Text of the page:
Wednesday, April 18, 2012

Ceefax to close as digital switchover nears completion

As the last few regions in Britain switch over to Digital television this year it will say goodbye not only to the analogue channels BBC One, BBC Two, ITV, Channel Four and Five, but also to the analogue text service Ceefax.

Pioneering service

Little used now, the 38 year old service aimed to provide viewers with readily accessible information such as news content, weather and travel updates. When launched in 1974 the Internet was in its infancy, and access to the pages of Ceefax was ground breaking in its day.

Ceefax, the name resulting from the phonetic corruption of 'see' and 'facts', opened up a whole new world for the hard of hearing by providing televisual subtitles.

The BBC teletext system was the first in the world, and was followed by ITV's Oracle service, though at first the two were technically different. After agreement between the two companies, Ceefax and Oracle were set to a single standard in the way the data was encoded in the analogue television signal. This standard later became known in the industry as the World System Teletext (or WST) a standard for encoding and displaying teletext information. It is still used as the standard for teletext throughout Europe today where analogue broadcasting still remains.


In Britain though, the digitised block text of the Ceefax pages will soon disappear from viewers' screens. For many people the service will not be missed. Although the digital switchover is nearly complete, most people in Britain have already abandoned analogue broadcasting. Even before terrestrial digital broadcasting began in Britain in 1998 many people had already switched to multi-channel broadcasting systems such as Sky satellite broadcasting and cable, though they were initially analogue services.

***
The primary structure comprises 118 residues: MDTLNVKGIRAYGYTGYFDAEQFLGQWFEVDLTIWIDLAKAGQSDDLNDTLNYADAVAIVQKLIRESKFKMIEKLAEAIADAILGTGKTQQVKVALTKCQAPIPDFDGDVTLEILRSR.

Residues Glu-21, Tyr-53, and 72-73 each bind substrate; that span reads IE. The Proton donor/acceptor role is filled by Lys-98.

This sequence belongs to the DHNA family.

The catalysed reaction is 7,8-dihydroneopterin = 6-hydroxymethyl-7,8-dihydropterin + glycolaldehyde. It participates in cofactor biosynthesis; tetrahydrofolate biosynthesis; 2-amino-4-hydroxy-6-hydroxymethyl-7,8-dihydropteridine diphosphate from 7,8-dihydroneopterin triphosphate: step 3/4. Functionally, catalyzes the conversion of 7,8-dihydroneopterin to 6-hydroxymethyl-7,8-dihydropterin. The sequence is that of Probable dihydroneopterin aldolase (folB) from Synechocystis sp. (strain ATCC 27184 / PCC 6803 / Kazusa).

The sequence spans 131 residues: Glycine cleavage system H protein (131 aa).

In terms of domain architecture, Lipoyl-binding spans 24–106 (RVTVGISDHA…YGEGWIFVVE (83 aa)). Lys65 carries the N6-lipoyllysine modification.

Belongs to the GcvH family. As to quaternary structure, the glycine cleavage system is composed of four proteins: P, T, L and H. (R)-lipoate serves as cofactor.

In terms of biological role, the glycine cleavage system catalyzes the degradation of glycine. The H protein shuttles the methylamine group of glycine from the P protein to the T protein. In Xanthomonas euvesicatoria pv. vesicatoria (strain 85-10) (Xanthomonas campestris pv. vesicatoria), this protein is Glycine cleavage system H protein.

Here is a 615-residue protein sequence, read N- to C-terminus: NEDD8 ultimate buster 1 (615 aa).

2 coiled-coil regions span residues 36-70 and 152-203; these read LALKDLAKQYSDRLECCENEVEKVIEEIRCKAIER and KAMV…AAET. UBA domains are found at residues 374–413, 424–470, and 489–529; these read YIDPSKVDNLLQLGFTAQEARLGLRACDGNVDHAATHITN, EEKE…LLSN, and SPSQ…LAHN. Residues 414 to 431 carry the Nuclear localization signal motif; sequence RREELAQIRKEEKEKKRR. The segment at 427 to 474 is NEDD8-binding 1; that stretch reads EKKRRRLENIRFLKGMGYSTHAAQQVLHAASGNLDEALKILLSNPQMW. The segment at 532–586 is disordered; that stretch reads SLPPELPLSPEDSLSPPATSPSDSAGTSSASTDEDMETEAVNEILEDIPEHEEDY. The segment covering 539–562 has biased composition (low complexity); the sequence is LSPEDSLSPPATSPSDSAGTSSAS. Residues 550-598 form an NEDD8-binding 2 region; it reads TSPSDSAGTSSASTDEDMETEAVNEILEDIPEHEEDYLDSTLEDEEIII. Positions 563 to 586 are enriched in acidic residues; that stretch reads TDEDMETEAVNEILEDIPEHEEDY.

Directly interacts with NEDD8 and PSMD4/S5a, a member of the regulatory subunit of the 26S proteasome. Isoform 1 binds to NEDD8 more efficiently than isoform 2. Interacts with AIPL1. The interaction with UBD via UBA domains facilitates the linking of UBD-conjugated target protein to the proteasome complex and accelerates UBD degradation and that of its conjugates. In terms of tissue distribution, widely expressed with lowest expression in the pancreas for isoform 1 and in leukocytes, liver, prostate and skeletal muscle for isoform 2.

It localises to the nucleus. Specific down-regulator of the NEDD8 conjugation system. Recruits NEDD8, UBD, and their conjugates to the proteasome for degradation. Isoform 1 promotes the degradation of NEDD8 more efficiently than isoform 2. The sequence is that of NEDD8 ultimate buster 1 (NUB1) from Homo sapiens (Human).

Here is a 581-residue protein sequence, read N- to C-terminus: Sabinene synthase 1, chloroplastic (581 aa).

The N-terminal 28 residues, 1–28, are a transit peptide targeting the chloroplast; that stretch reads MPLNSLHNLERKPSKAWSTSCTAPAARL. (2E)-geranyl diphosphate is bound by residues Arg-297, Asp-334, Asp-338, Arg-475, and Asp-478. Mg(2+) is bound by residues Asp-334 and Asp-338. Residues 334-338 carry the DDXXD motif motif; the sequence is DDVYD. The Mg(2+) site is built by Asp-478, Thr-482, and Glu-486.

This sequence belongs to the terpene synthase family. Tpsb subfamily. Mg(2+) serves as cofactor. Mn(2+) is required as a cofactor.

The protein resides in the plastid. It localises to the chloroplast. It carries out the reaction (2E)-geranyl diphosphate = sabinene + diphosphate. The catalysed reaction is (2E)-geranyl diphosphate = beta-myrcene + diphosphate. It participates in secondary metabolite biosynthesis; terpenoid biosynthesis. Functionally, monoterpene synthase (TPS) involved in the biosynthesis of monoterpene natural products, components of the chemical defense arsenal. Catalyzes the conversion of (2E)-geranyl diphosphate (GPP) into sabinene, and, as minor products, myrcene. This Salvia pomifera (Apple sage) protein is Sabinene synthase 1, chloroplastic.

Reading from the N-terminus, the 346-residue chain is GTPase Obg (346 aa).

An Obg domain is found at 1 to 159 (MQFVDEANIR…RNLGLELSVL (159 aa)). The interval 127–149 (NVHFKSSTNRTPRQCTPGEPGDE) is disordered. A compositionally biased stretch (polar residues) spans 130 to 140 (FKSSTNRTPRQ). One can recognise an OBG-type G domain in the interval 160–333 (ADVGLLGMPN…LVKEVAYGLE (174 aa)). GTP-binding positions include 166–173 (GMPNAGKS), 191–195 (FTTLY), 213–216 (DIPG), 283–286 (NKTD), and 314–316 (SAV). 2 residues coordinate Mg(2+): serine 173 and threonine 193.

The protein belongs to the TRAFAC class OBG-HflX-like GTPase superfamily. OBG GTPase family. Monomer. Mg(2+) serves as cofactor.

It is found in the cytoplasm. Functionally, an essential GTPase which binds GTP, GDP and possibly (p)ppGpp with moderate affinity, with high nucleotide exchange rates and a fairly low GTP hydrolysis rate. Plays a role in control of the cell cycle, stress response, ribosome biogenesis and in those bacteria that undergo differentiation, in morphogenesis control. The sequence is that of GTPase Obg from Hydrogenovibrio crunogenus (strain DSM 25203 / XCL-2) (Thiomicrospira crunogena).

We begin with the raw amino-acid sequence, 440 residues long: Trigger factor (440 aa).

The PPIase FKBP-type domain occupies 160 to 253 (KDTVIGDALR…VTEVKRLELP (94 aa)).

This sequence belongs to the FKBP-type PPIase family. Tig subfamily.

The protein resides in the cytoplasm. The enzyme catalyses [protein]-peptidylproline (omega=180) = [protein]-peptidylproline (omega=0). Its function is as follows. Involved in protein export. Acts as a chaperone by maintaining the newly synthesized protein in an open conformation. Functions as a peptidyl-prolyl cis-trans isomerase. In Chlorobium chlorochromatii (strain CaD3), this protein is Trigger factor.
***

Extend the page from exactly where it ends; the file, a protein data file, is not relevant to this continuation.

Now, there are few people watching analogue broadcasts, and the closing down of Ceefax and ITV's Oracle, now simply known as Teletext and owned by the Daily Mail's parent company, Daily Mail & General Trust. Teletext is also serve Channel 4 and Channel Five, but these two are set to disappear soon. Channel Four no longer transmits a full Teletext service. Since the end of 2010 the channel slimmed down the service to a few pages giving an information page, details about the digital switchover and subtitles for the deaf. After analogue is finally switched off Teletext will continue to provide information services, but only on digital platforms.


At its peak during the 1990s, over 22 million people were using Ceefax every week. But the advent of digital services and Internet has made teletext redundant and consigning a once revered and state-of-the-art technology to history.

Some people will miss the service, much out of nostalgia rather than for its technical prowess. The BBC are archiving some pages for posterity while Matthew Engel, a cricket writer and a columnist on the Financial Times, mourns its demise [BBC]. But for most of us, the closure will probably not be noticed. For those without analogue television, pages can be accessed online, though this website may also close after the digital switchover is complete.

tvnewswatch, London, UK

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